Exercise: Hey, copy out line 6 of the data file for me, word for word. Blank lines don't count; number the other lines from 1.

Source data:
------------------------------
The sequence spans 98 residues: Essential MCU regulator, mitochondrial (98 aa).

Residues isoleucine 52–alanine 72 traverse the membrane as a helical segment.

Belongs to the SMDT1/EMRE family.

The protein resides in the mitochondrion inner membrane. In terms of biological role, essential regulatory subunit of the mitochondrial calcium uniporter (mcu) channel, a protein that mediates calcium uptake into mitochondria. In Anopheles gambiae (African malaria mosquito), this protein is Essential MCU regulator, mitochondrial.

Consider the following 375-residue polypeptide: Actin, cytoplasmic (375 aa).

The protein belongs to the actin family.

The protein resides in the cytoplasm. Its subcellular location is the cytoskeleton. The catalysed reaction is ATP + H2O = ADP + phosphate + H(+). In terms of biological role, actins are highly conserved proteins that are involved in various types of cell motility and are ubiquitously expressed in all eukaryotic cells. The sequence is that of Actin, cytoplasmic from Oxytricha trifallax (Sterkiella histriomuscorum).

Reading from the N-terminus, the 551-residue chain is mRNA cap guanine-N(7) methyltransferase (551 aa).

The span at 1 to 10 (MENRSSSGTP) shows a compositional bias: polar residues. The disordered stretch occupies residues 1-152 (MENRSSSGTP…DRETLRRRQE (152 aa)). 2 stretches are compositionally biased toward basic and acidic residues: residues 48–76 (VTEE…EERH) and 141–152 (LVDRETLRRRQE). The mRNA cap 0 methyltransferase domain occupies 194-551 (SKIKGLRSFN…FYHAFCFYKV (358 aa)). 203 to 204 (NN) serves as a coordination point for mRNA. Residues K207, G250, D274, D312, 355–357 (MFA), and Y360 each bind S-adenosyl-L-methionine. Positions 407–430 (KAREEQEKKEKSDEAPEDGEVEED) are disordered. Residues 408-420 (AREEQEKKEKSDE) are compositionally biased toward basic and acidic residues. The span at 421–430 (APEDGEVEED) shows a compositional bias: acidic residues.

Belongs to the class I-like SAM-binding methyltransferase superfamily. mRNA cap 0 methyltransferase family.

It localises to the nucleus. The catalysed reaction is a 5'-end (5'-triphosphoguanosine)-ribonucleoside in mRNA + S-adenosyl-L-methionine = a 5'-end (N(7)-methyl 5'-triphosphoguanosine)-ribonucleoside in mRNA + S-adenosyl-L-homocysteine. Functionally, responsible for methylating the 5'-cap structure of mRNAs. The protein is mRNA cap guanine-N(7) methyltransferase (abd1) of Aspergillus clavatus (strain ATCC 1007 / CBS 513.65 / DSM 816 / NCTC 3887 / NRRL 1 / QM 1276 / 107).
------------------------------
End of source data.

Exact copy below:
The protein belongs to the actin family.